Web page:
Why the conflict?
Tiger-human conflicts are not new. Sporadic incidents are common and are generally restricted to the edges of protected areas. “Of the five people killed in Karnataka, three were herding their cattle on the fringes of the Bandipur Tiger Reserve,” a state forest official says.

Most encounters are accidental as tigers are afraid of humans and avoid them. “Acts of tigers preying on humans are rare and need to be studied,” says Ullas Karanth, director of the Wildlife Conservation Society (WCS), a nonprofit in Bengaluru.

According to Gopal, such behavioural change in tigers is usually caused by old age or injury that leaves them unable to hunt. It is easier to kill livestock or humans because they have slower reflexes. “One of the two captured tigers in Karnataka was 12 years old and was in pain because a porcupine quill was stuck in its mouth and one of its paws was injured,” says Vinay Luthra, chief wildlife warden of Karnataka. The lifespan of the tiger is between 10 and 15 years in the wild.

imageMost of the wildlife scientists and forest officials Down To Earth spoke to had one thing in common among the explanations they gave for these killings. They said these conflicts are occurring near protected areas that have high tiger density. Both Bandipur Tiger Reserve and Corbett Tiger Reserve have registered an increase in tiger numbers because of good protection measures.

According to the last census, the population of tigers in the Corbett Reserve had risen from 164 in 2006 to 214 in 2010. Similarly, the combined population of tigers in the jungles that spread through Nagarhole and Bandipur in Karnataka, Mudumalai in Tamil Nadu and Wayand in Kerala rose to 382 in 2010 from 267 in 2006.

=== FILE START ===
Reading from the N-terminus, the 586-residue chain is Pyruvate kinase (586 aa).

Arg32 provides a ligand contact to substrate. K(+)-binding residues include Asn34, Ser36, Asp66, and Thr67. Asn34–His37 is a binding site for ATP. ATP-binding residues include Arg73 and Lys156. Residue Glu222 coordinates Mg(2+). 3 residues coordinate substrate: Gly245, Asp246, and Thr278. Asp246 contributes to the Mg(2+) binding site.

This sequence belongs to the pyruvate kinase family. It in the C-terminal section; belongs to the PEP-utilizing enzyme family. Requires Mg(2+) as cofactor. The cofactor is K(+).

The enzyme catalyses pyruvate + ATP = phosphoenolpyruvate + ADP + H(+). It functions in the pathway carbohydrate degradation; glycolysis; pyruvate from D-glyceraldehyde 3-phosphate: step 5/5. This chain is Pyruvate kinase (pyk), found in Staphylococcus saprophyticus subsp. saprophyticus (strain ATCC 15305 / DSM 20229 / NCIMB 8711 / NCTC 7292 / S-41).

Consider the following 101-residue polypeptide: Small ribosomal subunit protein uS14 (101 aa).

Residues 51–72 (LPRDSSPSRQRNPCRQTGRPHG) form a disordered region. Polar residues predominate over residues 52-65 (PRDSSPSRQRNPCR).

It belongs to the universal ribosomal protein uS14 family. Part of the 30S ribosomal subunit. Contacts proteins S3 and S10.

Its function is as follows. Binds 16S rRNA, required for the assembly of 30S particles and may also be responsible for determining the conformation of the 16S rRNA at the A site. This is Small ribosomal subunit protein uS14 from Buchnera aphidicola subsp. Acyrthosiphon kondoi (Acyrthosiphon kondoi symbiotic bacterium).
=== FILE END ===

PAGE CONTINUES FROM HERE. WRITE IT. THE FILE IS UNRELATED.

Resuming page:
“Big cat populations produce annual surpluses all of which cannot be absorbed in the captivity. Since tiger is a territorial animal, the fight for space is increasing,” says Karanth. As a result, some of the tigers, especially the old ones, are pushed out of the protected area and they have to search for a new territory. This is increasing the chance of encounters with humans, he adds.

Bandipur Tiger Reserve has around 8-12 tigers per 100 square km of area. The number should be five to six tigers. “Every protected area has a carrying capacity, which has reached saturation in parks around which we are seeing conflicts,” points out Bilal Habib, a tiger specialist and a scientist with the  Wildlife Institute of India.

Gopal argues that the chances of encounters with humans are also increasing because of the loss of forest corridors which facilitate movement of tigers from one protected area to another. “Most corridors have become fragmented due to human activity,” he says.

But Tito Joseph, programme manager with the Wildlife Protection Society, a non-profit in Delhi, says there is more to the problem than just over population of tigers in protected areas. “It would not be right to just accept lack of space and diminishing corridors as the only reasons behind these incidents. There could be other factors inside the parks which are pushing tigers out. This can only be ascertained after scientific studies,” he adds. The reserves of Bandipur and Corbett have had high population for the last few years but such increasing number of conflicts were not reported earlier, says a wildlife activist.